Our earliest attempt was a mechanic that could directly choose where to put the +1/+1 counters, but it ended up both being a bit too strong and didn't play as well as we'd hoped. The key, we found, was having the mechanic put a limitation on which card got the +1/+1 counters. Instead of always piling it on your biggest creature, what if it made your smallest creature bigger? This prevented the "rich get richer" issue we were having and also ended up making the gameplay a lot more interesting.
A quick side note to point out an important game-design point. Games are, at their core, about mental challenges. The goal of a game is to give the players obstacles they are forced to overcome. At first blush, players might assume what they want in a mechanic is the ability to do whatever they wish in the most powerful form available, but what actually makes the game better is if what the players get is something they have to accommodate for. Games are more fun if you have to make do rather than just getting what you want.
We went through many iterations to get to bolster but, once we tried it, it was clear we had found our mechanic. It also became clear that bolster needed to be in Fate Reforged, as outlast didn't have the design depth to fill a second set to our satisfaction.
"Pivot! Pivot! Pivot!"
Okay, Fate Reforged had its five clan mechanics and its proto-morph variant. Next came the bigger challenge: figuring out how to make a set that played well with Khans of Tarkir but then played well with Dragons of Tarkir, but in a different way. Part of this was accomplished by the fact that each large set had its own theme and structure. Fate Reforged was going to have to figure out how to fit into both. Khans of Tarkir is a wedge set. Dragons of Tarkir is a…well, not a wedge set. How could we make a set that played nicely with a wedge set play nicely with something that isn't?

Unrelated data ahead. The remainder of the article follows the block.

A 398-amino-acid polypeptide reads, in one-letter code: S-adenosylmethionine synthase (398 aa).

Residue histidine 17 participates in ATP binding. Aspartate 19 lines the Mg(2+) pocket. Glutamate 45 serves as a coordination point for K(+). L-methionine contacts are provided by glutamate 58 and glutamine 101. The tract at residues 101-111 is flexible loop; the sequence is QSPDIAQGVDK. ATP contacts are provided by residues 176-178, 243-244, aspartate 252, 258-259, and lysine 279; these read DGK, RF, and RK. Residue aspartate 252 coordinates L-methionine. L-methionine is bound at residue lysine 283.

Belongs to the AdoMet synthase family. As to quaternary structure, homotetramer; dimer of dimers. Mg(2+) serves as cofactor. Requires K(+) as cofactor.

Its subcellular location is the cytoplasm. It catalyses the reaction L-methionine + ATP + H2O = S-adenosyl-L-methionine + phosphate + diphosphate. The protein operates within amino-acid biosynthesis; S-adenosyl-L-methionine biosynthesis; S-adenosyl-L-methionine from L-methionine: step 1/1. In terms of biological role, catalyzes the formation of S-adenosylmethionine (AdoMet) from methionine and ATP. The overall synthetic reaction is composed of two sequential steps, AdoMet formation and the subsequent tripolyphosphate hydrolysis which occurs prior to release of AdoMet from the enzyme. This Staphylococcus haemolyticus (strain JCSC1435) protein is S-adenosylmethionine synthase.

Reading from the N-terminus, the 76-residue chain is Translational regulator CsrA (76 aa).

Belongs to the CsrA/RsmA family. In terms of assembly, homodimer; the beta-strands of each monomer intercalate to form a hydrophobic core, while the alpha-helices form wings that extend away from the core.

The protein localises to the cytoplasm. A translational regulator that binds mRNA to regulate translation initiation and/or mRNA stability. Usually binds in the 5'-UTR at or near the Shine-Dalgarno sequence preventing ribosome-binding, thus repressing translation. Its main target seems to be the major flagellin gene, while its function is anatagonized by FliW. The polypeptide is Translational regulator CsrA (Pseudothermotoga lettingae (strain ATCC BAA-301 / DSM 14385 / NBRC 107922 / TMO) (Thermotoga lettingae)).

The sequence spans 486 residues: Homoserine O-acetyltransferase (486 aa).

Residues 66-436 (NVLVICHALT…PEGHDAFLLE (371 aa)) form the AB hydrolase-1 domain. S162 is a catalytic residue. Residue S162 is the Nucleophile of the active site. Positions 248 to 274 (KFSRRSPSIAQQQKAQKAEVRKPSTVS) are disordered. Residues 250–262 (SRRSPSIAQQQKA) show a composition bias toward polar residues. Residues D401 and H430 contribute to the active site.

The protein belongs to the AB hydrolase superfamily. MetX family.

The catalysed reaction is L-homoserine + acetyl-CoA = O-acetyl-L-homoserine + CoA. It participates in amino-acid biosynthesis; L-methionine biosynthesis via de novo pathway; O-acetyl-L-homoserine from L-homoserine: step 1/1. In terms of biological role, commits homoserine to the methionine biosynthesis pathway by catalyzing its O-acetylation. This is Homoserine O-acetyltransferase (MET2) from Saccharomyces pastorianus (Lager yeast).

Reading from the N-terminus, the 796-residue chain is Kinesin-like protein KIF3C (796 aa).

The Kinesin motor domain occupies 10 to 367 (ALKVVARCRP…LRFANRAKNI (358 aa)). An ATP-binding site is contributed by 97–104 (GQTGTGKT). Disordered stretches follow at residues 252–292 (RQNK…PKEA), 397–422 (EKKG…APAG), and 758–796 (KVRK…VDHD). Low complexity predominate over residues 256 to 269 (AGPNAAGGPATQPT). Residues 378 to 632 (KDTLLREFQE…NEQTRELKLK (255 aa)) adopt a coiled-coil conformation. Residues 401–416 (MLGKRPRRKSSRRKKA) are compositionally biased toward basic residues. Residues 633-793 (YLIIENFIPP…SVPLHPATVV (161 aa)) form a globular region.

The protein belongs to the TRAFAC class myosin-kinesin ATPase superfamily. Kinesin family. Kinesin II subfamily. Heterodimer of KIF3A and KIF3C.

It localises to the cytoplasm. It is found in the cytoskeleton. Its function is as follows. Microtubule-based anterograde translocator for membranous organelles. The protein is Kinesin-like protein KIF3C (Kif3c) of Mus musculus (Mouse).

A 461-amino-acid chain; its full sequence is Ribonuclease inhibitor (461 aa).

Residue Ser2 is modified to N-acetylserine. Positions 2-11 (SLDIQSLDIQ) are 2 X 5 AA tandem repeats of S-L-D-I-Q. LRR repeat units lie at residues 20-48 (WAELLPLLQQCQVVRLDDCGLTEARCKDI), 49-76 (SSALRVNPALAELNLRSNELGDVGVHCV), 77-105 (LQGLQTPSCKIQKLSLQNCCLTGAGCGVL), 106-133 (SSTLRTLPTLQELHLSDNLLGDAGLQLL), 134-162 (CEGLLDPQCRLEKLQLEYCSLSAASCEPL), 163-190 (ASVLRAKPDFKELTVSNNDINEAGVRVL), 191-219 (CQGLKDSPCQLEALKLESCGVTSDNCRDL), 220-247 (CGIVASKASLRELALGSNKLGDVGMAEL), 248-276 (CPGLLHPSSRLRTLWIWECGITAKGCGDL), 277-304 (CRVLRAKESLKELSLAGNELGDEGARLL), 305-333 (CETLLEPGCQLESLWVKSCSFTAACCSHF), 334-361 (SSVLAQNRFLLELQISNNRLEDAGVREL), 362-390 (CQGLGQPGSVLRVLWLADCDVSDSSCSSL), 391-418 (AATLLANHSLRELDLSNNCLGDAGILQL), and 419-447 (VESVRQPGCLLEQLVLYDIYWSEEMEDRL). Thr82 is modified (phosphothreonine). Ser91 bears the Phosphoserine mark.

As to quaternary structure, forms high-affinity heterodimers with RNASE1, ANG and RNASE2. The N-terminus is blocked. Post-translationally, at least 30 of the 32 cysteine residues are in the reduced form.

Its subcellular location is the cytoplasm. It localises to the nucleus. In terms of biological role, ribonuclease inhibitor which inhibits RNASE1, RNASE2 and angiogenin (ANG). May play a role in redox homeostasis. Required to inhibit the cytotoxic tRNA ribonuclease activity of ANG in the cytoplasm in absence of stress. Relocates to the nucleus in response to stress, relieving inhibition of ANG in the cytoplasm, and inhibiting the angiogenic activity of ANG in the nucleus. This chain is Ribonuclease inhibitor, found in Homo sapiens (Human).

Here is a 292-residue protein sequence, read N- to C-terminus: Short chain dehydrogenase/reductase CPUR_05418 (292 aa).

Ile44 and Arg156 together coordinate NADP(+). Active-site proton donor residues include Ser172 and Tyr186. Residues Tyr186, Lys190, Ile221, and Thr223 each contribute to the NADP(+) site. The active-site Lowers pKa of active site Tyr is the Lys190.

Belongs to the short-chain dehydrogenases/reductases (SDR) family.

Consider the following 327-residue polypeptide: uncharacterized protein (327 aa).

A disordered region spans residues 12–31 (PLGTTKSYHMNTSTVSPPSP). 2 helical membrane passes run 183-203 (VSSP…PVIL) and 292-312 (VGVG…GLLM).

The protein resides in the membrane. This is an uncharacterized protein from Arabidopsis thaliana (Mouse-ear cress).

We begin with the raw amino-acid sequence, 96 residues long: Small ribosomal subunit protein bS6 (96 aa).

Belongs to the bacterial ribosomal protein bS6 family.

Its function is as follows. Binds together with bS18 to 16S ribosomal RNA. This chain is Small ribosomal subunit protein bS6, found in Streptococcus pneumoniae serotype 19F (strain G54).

The hardest example of this problem came when making our cycle of clan leaders. Fate Reforged takes place more than 1,000 years earlier. The clans existed but were far less entrenched and their leaders obviously were different people, as the khans from Fate Reforged were centuries from being born. We wanted the clan leaders to serve as commanders for decks built both around the Khans of Tarkir factions and the Dragons of Tarkir factions, but how could a card be both a wedge card and not a wedge card?
My preview card today answers this question. (Okay, it is one way to answer this question—Fate Reforged solved its pivot issue in multiple ways.) So before I explain the solution to this problem, let me introduce you to Tasigur, the Golden Fang.
The Choice is Yours